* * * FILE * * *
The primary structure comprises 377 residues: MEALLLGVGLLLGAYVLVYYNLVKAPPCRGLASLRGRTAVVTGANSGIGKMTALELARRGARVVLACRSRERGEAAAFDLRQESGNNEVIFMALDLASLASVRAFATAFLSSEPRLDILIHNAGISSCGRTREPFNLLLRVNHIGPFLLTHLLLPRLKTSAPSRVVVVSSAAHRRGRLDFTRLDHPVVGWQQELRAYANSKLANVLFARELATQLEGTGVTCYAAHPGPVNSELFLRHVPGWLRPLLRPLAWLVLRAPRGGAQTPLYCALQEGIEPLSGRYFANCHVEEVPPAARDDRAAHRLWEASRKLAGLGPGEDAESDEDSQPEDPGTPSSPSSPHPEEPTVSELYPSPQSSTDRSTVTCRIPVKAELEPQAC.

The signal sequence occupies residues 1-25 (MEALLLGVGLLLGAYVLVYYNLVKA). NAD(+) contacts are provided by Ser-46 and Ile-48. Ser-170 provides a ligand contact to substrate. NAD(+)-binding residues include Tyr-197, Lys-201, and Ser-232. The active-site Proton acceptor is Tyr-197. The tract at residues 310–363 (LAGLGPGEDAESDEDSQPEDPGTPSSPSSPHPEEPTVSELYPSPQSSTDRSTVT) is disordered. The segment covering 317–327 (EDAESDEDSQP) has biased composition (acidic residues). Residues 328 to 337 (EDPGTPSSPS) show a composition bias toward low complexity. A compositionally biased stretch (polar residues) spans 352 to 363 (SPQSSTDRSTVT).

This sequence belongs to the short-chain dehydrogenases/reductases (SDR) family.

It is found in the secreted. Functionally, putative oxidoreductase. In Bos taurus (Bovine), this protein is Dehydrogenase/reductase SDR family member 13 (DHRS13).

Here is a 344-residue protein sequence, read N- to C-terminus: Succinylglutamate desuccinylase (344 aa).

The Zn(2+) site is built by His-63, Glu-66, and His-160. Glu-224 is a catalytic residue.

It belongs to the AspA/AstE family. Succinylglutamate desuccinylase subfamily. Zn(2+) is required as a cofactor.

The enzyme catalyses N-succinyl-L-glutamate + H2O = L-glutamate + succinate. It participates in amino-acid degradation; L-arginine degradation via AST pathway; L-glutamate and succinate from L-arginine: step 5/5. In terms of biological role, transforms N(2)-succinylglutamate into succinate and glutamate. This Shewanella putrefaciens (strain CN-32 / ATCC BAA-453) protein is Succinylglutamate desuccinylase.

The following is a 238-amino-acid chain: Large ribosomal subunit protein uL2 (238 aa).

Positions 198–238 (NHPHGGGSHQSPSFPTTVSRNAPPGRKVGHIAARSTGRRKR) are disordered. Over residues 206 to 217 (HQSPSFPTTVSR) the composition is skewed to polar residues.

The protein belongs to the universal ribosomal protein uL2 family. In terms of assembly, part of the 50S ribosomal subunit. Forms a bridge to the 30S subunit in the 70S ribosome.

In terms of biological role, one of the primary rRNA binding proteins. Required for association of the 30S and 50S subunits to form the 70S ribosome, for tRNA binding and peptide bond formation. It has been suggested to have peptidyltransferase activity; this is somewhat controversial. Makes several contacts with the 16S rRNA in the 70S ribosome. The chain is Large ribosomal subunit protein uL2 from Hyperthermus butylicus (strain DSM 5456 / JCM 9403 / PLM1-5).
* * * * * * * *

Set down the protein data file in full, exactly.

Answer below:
The primary structure comprises 377 residues: MEALLLGVGLLLGAYVLVYYNLVKAPPCRGLASLRGRTAVVTGANSGIGKMTALELARRGARVVLACRSRERGEAAAFDLRQESGNNEVIFMALDLASLASVRAFATAFLSSEPRLDILIHNAGISSCGRTREPFNLLLRVNHIGPFLLTHLLLPRLKTSAPSRVVVVSSAAHRRGRLDFTRLDHPVVGWQQELRAYANSKLANVLFARELATQLEGTGVTCYAAHPGPVNSELFLRHVPGWLRPLLRPLAWLVLRAPRGGAQTPLYCALQEGIEPLSGRYFANCHVEEVPPAARDDRAAHRLWEASRKLAGLGPGEDAESDEDSQPEDPGTPSSPSSPHPEEPTVSELYPSPQSSTDRSTVTCRIPVKAELEPQAC.

The signal sequence occupies residues 1-25 (MEALLLGVGLLLGAYVLVYYNLVKA). NAD(+) contacts are provided by Ser-46 and Ile-48. Ser-170 provides a ligand contact to substrate. NAD(+)-binding residues include Tyr-197, Lys-201, and Ser-232. The active-site Proton acceptor is Tyr-197. The tract at residues 310–363 (LAGLGPGEDAESDEDSQPEDPGTPSSPSSPHPEEPTVSELYPSPQSSTDRSTVT) is disordered. The segment covering 317–327 (EDAESDEDSQP) has biased composition (acidic residues). Residues 328 to 337 (EDPGTPSSPS) show a composition bias toward low complexity. A compositionally biased stretch (polar residues) spans 352 to 363 (SPQSSTDRSTVT).

This sequence belongs to the short-chain dehydrogenases/reductases (SDR) family.

It is found in the secreted. Functionally, putative oxidoreductase. In Bos taurus (Bovine), this protein is Dehydrogenase/reductase SDR family member 13 (DHRS13).

Here is a 344-residue protein sequence, read N- to C-terminus: Succinylglutamate desuccinylase (344 aa).

The Zn(2+) site is built by His-63, Glu-66, and His-160. Glu-224 is a catalytic residue.

It belongs to the AspA/AstE family. Succinylglutamate desuccinylase subfamily. Zn(2+) is required as a cofactor.

The enzyme catalyses N-succinyl-L-glutamate + H2O = L-glutamate + succinate. It participates in amino-acid degradation; L-arginine degradation via AST pathway; L-glutamate and succinate from L-arginine: step 5/5. In terms of biological role, transforms N(2)-succinylglutamate into succinate and glutamate. This Shewanella putrefaciens (strain CN-32 / ATCC BAA-453) protein is Succinylglutamate desuccinylase.

The following is a 238-amino-acid chain: Large ribosomal subunit protein uL2 (238 aa).

Positions 198–238 (NHPHGGGSHQSPSFPTTVSRNAPPGRKVGHIAARSTGRRKR) are disordered. Over residues 206 to 217 (HQSPSFPTTVSR) the composition is skewed to polar residues.

The protein belongs to the universal ribosomal protein uL2 family. In terms of assembly, part of the 50S ribosomal subunit. Forms a bridge to the 30S subunit in the 70S ribosome.

In terms of biological role, one of the primary rRNA binding proteins. Required for association of the 30S and 50S subunits to form the 70S ribosome, for tRNA binding and peptide bond formation. It has been suggested to have peptidyltransferase activity; this is somewhat controversial. Makes several contacts with the 16S rRNA in the 70S ribosome. The chain is Large ribosomal subunit protein uL2 from Hyperthermus butylicus (strain DSM 5456 / JCM 9403 / PLM1-5).